God be with you on this Second Day of Advent.

Isaiah 1.10–20
Hear the word of the Lord,
you rulers of Sodom!
Listen to the teaching of our God,
you people of Gomorrah!
What to me is the multitude of your sacrifices?
says the Lord;
I have had enough of burnt-offerings of rams
and the fat of fed beasts;
I do not delight in the blood of bulls,
or of lambs, or of goats.

When you come to appear before me,
who asked this from your hand?
Trample my courts no more;
bringing offerings is futile;
incense is an abomination to me.
New moon and sabbath and calling of convocation—
I cannot endure solemn assemblies with iniquity.
Your new moons and your appointed festivals
my soul hates;
they have become a burden to me,
I am weary of bearing them.
When you stretch out your hands,
I will hide my eyes from you;
even though you make many prayers,
I will not listen;
your hands are full of blood.
Wash yourselves; make yourselves clean;
remove the evil of your doings
from before my eyes;
cease to do evil,
learn to do good;
seek justice,
rescue the oppressed,
defend the orphan,
plead for the widow.

Come now, let us argue it out,
says the Lord:
though your sins are like scarlet,
they shall be like snow;
though they are red like crimson,
they shall become like wool.
If you are willing and obedient,
you shall eat the good of the land;
but if you refuse and rebel,
you shall be devoured by the sword;
for the mouth of the Lord has spoken.

1 Thessalonians 1.1–10
Paul, Silvanus, and Timothy,

To the church of the Thessalonians in God the Father and the Lord Jesus Christ:
Grace to you and peace.

We always give thanks to God for all of you and mention you in our prayers, constantly remembering before our God and Father your work of faith and labour of love and steadfastness of hope in our Lord Jesus Christ. For we know, brothers and sisters beloved by God, that he has chosen you, because our message of the gospel came to you not in word only, but also in power and in the Holy Spirit and with full conviction; just as you know what kind of people we proved to be among you for your sake. And you became imitators of us and of the Lord, for in spite of persecution you received the word with joy inspired by the Holy Spirit, so that you became an example to all the believers in Macedonia and in Achaia. For the word of the Lord has sounded forth from you not only in Macedonia and Achaia, but in every place where your faith in God has become known, so that we have no need to speak about it. For the people of those regions report about us what kind of welcome we had among you, and how you turned to God from idols, to serve a living and true God, and to wait for his Son from heaven, whom he raised from the dead—Jesus, who rescues us from the wrath that is coming.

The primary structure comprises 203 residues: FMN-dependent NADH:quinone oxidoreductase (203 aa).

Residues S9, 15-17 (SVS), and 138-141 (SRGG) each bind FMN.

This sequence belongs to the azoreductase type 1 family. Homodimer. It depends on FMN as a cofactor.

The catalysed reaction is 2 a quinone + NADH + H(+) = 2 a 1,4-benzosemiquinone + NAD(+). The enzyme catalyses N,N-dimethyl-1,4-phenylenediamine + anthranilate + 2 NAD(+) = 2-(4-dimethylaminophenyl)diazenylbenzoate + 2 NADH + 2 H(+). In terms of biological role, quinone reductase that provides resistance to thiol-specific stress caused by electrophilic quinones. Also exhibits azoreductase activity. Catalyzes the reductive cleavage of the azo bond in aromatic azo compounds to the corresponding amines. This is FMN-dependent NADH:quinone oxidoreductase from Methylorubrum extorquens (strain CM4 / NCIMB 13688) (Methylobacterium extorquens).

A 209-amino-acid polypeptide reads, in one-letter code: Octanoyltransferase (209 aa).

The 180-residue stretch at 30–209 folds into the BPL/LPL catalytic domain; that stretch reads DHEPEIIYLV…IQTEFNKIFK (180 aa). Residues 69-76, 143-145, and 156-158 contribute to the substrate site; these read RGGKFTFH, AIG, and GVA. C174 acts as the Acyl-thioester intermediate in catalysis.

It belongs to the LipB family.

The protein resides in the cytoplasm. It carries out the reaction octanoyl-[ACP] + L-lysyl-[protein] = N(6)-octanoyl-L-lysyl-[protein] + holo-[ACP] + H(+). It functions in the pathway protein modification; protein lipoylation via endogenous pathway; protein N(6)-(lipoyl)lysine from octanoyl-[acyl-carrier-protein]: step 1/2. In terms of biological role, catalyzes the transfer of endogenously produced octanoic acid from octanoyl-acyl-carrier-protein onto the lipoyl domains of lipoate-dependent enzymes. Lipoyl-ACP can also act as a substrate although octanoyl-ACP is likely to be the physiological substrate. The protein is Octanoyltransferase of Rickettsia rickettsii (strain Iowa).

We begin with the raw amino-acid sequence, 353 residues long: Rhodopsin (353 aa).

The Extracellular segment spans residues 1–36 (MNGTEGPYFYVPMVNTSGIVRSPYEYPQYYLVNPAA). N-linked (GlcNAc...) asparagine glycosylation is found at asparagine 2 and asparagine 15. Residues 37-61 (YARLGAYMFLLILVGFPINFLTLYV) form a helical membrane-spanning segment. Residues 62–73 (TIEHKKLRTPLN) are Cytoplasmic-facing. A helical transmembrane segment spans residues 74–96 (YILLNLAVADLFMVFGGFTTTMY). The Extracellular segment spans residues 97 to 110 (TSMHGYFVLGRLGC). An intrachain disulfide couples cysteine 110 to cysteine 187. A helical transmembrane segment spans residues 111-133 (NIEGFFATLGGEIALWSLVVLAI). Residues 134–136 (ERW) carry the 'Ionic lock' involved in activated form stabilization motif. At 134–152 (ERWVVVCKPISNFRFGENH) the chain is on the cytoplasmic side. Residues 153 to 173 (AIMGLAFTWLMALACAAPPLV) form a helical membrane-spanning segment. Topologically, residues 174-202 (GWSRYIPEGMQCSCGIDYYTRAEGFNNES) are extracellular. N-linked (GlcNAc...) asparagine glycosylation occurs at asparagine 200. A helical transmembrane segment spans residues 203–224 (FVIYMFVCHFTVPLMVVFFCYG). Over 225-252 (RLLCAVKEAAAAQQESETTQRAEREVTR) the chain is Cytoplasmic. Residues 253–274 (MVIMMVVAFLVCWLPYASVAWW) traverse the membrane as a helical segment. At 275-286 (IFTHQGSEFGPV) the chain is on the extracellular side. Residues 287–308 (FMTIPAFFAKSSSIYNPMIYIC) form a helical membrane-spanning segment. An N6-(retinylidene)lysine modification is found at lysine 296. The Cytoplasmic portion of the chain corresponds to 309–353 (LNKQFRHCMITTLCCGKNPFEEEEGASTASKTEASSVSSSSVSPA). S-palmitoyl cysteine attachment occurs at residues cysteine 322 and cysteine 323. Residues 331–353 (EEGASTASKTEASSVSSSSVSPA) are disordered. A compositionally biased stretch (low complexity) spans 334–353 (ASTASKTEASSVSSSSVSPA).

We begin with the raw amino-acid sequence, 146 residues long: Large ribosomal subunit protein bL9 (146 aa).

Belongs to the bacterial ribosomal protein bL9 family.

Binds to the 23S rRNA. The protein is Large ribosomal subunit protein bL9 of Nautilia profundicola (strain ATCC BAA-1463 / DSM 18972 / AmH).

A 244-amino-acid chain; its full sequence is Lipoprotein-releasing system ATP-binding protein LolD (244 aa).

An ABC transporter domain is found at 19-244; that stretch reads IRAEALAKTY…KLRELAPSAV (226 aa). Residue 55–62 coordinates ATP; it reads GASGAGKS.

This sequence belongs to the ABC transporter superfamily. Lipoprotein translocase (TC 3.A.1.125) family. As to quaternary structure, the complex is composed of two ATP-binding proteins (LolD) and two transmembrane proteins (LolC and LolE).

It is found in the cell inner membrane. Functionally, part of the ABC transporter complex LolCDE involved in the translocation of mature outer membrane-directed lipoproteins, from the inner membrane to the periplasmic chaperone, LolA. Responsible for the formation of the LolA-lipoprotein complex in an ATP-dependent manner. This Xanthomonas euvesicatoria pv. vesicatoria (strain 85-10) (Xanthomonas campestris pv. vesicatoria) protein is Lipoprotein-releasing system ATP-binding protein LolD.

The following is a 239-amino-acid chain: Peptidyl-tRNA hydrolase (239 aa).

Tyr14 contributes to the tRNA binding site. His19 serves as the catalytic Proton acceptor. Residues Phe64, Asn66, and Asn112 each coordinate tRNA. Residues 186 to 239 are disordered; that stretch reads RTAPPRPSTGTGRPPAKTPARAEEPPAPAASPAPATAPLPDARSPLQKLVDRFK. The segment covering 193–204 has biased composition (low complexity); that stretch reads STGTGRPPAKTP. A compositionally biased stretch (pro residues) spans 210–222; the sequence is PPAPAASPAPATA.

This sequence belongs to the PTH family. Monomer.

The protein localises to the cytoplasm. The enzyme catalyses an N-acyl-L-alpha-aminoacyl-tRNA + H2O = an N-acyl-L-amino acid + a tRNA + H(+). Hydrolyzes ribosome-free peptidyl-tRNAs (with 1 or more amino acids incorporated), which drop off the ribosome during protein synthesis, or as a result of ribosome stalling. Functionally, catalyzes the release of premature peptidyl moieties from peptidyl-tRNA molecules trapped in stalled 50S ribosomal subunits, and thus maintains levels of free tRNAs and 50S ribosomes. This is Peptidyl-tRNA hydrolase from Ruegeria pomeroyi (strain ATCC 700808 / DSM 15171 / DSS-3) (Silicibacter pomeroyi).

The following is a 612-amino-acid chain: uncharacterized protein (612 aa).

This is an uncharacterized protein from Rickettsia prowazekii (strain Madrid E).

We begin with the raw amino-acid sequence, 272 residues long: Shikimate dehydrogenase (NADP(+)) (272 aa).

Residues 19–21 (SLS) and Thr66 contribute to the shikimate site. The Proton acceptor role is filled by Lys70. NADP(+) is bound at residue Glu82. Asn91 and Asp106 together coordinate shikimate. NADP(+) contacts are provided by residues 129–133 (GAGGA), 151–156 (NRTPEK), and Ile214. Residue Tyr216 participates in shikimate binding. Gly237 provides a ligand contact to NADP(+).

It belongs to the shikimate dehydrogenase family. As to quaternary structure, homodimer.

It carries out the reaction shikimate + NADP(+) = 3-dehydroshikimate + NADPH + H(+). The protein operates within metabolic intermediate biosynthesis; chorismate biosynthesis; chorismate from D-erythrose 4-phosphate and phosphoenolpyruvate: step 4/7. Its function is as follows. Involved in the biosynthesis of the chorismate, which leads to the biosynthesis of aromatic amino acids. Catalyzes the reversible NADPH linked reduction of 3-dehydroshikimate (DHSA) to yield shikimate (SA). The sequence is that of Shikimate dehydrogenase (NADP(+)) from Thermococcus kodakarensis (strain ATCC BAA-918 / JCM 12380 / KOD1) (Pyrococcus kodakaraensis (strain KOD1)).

Luke 20.1–8
One day, as he was teaching the people in the temple and telling the good news, the chief priests and the scribes came with the elders and said to him, ‘Tell us, by what authority are you doing these things? Who is it who gave you this authority?’ He answered them, ‘I will also ask you a question, and you tell me: Did the baptism of John come from heaven, or was it of human origin?’ They discussed it with one another, saying, ‘If we say, “From heaven”, he will say, “Why did you not believe him?” But if we say, “Of human origin”, all the people will stone us; for they are convinced that John was a prophet.’ So they answered that they did not know where it came from. Then Jesus said to them, ‘Neither will I tell you by what authority I am doing these things.’

About Bruce Bryant-Scott

Canadian. Husband. Father. Christian. Recovering Settler. A priest of the Church of England, Diocese in Europe, on the island of Crete in Greece. More about me at